Windsor’s Latin American Food Scene Leaves a Lasting Impression

By Anastasia Barbuzzi

When you search “best Latin American restaurants in Windsor” on Google, it’s always saddening to see Taco Bell pop up amongst the top results knowing the small but growing number of delectable, family-run gems that fly just below the radar in a city where many people’s palettes have yet to open-up to more authentic flavours and spices.

But the restaurants I speak of are not meant to be kept a secret— Windsor’s best Latin American restaurants welcome anyone and everyone in to sample their delicacies. Take, for example, Café Amor & Art, where Amor Hernandez and her husband, Mauricio Ontaneda, have made celebrating and sharing their Mexican and Ecuadorian heritage with the masses a special focus.

Hernandez grew up watching her mother and family members cook and came to love doing it herself. All the food items at her café, including the handcrafted desserts, are made using her home recipes. Crowd favourites include the deliciously seasoned and grilled chicken tinga and adobo pork tortas (sandwiches), a hearty breakfast burrito with black beans and cheese, and mouthwatering tres leches cake steeped in sweet milk, dusted with cinnamon.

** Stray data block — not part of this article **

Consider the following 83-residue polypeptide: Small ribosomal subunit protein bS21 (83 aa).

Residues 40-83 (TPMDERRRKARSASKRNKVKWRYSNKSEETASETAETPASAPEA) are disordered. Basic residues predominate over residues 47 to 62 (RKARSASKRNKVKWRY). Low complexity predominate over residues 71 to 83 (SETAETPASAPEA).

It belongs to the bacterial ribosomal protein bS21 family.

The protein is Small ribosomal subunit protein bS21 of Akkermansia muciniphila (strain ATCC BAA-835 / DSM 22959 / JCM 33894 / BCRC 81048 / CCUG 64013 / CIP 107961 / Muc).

At Victoria Latina, another family-run operation tucked in the lower level of a tiny Downtown plaza, regulars gather around mismatched dining tables overflowing with traditional Salvadoran dishes like pupusas (thick, stuffed corn tortillas) oozing with melted cheese, fried yucca, flaky fish, steaming sweet corn tamales, and ice-cold fresco de fruta (fresh fruit drink).

And at Rico Taco, yet another mom-and-pop stationed at the popular Windsor Eats, birria tacos— the first in the city— are served with soft corn tortillas filled with stewed chili-adobo beef, cheese, onions, cilantro, lime, and of course, the sultry, beefy broth for dipping.

You might be thinking, why would anyone still go to Taco Bell with these incredible options accessible to them? Hernandez has a good answer: “[Latin American food] is trendy right now. Even when we came to Windsor a few years ago, there was nothing really Latin. We didn’t even know Victoria Latina existed. But now, more people are mentioning this place or that place.”

Regardless of whether or not the “trendiness” of Latin American cuisine helps to broaden Windsorites’ taste buds and minds, Hernandez and I agree on one thing in particular: “It’s nice that Windsor is so multicultural. It’s nice to see people appreciating not only Latin food but all kinds as well.”

And it’s available for takeout.